It was the saying of a godly woman, "A hundred times a day I pray myself out of my own keeping, into the keeping of Christ." Follow her example: "pray without ceasing." "Keep me as the apple of the eye hide me under the shadow of Your wings."

Oh keep me in Your heavenly way,
And bid the Tempter flee;
And let me never, never stray
From happiness and Thee.
 

2. The strong, mighty grasp with which sin cleaves to the soul.

The stem of the Matador is firmly united to the trunk of its victim, so that it becomes as one tree. The numberless rings also put forth by the plant tightly grasp it. So is it with sin. It cleaves with mighty power to the soul of man. It becomes one with him. It is bound up in his very being. It leavens his whole nature. Not a single power in man is exempt from its fearful tyranny.

The understanding is darkened.

The conscience becomes but a doubtful guide too often does it resemble the frozen thermometer, refusing to perform its proper function giving no true indication of the state of the soul.

The imagination, so noble a power when, guided by the Scripture, it enables a man to realize something of the future glory is too often defiled and debased by the attractions of the world.

The will is perverted, so that it chooses the evil, and refuses the good.

The affections are turned away from their true pole and center a God of infinite mercy and love and are fixed merely upon earthly objects.

So completely, is every power of the soul and spirit enslaved by the sin which dwells in us.

So great, too, is the power of this tyrant, that no judgments, no warnings sent by God, have ever yet been sufficient to overcome it.

There came a flood, and destroyed the old world yet, immediately afterwards, God declares that "Every inclination of his heart is evil from childhood!" Genesis 8:21

There came fire from Heaven, and burnt up the Cities of the Plain but sin burst forth afresh in the only family that was delivered from the flames.

The earth opened her mouth, and swallowed up those who rebelled against God yet the very day following did those who had witnessed it begin again to murmur.

There was given God's Holy Law, with its solemn sanctions, the thunders and the lightnings, and the voice of the trumpet and yet, before the servant of God has come down from the Mount, the nation to whom it was given was worshiping a golden calf!

Prophets and righteous men came, from age to age, with earnest calls to repentance yet how few hearkened to their message and forsook their sins.

Nor is evil less powerful now. Faithful sermons, the warnings of a godly parent, sickness, bereavement, convictions of sin's danger, resolutions to amend are too often all in vain! They turn not the sinner from his downward course. The besetting sin still reigns in the heart. Evil habits yet cleave fast to the man. Truly is it written, "Can the Ethiopian change his skin or the leopard its spots? Neither can you do good who are accustomed to doing evil!" (Jeremiah 13.23). "Whoever commits sin is the slave of sin!" (John 8.34).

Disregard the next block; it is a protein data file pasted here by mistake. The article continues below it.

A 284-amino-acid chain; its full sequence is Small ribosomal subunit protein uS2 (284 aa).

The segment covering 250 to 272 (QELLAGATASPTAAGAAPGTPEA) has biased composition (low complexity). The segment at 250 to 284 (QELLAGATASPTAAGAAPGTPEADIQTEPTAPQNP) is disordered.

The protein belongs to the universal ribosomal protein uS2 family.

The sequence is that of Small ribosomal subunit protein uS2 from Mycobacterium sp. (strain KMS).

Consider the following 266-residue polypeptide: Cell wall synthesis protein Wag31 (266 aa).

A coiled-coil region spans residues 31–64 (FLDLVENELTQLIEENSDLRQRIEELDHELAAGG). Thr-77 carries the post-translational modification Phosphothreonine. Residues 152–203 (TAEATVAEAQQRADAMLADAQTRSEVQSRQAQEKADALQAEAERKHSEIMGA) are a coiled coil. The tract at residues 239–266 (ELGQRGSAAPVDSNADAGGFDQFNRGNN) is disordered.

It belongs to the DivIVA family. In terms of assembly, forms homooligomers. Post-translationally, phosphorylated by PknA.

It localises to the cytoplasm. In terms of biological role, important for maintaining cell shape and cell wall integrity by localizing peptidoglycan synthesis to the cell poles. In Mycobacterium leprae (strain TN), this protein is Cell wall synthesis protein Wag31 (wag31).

It matters not what the prevailing sin may be . . .
some unhallowed lust,
a hateful spirit,
a temper that brooks no control,
an unruly tongue,
a determined worship of Mammon,
a resolution to get rich at all hazards
yet how hard is it ever found to cast off the chain! It is just like one of those arms of the plant, which take so firm a hold, and at last strangle the tree.

Oh, do not make light of sin!

Do not trifle with it!

Don't deceive yourself with respect to it.

Don't imagine that whenever you will, you may easily escape from its grasp. Far otherwise will you find it, whenever honestly and thoroughly you set yourself to overcome it. Then will you discover that nothing less than the Almighty power of divine grace will avail to set you free.
 

3. The power of sin increases ever more and more.

The rings of the Matador grow thicker and thicker. They grasp the tree more and more tightly. The plant itself climbs higher and higher. It never ceases to grow until its deadly work is accomplished.

A thousand proofs on every side remind us that it is exactly similar with the course of sin. It is written, "Evil men and seducers shall wax worse and worse" (2 Timothy 3.13). Only read the descending scale of evil, in the first chapter of the Romans. Only mark how one sin leads to another how one act of disobedience prepares the way for a just God to leave men to fall into still greater depths of evil.

Never let it be forgotten, whether a man knows it or not, that the longer he lives in willful disobedience to the Law of God the great Tyrant is binding him faster and faster in his coils! Old sins become more and more confirmed more completely enslaving the whole man, choking all the better feelings, rising higher and higher in the soul. Once, perhaps, sin ruled chiefly through the lower passions, while often there were desires after God; but at length the course of sin ends in a settled, determined enmity to the great Creator.

Very much was there hopeful in the early course of King Saul. Chosen of God to be captain over His own people, paying due honor to the prophet Samuel, in some measure performing an outward obedience to the Lord's commands he seems to bid fair for the heavenly kingdom; but a few years pass, and sin has gained a far stronger hold. At last we find him utterly forsaking God and forsaken by Him. His last recorded act, before the battle in which he was slain, was that of open rebellion against Him. No longer did he seek after God, but sought counsel of one who was a sorcerer!

The progress of sin is the same now as it was then.

Look at the little child of three or four summers. How much is there of a beautiful simplicity and innocence. With all the inherent evil of the heart, which from time to time breaks out yet how much is there still reminding us of the child's relative innocence.